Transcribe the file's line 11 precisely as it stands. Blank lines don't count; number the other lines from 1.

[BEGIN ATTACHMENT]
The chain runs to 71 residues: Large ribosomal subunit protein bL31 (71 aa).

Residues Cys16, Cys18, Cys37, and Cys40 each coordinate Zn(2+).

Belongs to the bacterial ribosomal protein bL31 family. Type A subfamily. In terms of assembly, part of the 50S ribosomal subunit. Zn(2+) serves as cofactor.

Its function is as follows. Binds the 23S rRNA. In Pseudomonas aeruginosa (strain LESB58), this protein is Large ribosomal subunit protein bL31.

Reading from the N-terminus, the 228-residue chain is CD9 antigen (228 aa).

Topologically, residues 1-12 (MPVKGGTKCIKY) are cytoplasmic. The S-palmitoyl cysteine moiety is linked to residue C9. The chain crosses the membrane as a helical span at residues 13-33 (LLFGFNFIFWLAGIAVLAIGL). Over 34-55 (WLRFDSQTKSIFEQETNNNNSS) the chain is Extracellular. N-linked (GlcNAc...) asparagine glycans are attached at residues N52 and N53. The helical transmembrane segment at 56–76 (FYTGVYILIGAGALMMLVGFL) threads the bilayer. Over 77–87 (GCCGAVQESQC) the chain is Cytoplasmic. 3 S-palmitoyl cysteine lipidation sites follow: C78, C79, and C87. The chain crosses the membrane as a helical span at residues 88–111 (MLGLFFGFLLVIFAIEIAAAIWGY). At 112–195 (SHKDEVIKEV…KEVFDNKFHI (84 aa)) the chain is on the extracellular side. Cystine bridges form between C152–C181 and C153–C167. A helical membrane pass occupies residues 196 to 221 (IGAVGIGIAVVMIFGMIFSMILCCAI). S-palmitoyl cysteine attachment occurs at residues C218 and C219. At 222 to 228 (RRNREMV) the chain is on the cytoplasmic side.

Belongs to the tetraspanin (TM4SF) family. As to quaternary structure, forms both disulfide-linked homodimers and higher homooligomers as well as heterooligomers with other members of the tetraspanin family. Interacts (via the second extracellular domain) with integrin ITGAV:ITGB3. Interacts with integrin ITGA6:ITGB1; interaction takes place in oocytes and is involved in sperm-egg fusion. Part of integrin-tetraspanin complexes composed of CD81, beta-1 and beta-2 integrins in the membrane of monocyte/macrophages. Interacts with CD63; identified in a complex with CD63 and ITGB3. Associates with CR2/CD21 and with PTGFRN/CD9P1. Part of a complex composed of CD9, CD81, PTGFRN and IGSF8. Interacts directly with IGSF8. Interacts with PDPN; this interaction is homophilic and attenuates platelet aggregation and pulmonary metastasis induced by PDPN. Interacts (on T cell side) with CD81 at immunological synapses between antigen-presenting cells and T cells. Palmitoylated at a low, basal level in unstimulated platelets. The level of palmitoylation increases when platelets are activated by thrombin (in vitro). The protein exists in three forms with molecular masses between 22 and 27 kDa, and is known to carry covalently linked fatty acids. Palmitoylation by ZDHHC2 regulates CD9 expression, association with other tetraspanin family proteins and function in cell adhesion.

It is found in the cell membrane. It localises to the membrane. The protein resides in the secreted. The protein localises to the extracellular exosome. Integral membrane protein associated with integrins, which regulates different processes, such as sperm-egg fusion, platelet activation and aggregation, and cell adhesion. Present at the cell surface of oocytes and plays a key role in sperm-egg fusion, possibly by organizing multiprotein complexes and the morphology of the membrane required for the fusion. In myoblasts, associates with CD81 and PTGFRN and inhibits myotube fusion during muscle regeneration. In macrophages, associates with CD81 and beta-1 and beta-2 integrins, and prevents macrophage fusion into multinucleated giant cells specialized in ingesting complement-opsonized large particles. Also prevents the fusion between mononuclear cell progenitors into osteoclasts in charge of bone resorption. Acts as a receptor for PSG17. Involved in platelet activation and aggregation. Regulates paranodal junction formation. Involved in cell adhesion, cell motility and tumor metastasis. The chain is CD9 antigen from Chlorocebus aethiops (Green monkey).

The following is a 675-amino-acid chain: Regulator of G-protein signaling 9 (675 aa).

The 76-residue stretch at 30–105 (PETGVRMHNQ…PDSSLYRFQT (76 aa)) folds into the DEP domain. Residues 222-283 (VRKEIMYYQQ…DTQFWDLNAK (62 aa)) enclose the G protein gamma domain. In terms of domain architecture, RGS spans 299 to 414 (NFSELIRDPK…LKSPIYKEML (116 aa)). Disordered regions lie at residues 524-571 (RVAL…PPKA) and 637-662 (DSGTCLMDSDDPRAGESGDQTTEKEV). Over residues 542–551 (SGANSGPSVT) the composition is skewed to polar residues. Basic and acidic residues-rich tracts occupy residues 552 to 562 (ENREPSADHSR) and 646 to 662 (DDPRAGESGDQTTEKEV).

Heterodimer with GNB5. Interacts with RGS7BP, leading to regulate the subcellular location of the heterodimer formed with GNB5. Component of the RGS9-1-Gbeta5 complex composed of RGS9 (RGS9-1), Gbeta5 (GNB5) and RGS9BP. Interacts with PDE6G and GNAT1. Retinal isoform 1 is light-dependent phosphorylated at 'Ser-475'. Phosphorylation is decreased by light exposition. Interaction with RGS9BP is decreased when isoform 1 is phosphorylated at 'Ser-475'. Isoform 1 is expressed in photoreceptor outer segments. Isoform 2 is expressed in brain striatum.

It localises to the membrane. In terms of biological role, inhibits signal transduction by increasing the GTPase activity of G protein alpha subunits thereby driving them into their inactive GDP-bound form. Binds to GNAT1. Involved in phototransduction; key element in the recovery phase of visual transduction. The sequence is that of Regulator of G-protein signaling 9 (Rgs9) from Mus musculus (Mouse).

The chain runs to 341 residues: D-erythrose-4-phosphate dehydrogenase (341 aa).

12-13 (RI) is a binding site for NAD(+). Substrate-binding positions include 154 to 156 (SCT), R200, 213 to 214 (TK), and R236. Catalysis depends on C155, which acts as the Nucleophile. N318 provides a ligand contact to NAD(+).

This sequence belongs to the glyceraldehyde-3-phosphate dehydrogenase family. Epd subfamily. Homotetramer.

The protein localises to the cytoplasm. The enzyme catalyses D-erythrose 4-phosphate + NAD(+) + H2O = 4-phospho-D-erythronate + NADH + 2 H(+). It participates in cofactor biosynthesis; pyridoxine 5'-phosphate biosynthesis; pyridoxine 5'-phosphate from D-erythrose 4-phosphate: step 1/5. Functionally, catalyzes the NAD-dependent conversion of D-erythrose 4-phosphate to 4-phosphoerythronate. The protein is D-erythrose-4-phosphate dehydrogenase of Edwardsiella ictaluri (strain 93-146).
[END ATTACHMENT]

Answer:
Heterodimer with GNB5. Interacts with RGS7BP, leading to regulate the subcellular location of the heterodimer formed with GNB5. Component of the RGS9-1-Gbeta5 complex composed of RGS9 (RGS9-1), Gbeta5 (GNB5) and RGS9BP. Interacts with PDE6G and GNAT1. Retinal isoform 1 is light-dependent phosphorylated at 'Ser-475'. Phosphorylation is decreased by light exposition. Interaction with RGS9BP is decreased when isoform 1 is phosphorylated at 'Ser-475'. Isoform 1 is expressed in photoreceptor outer segments. Isoform 2 is expressed in brain striatum.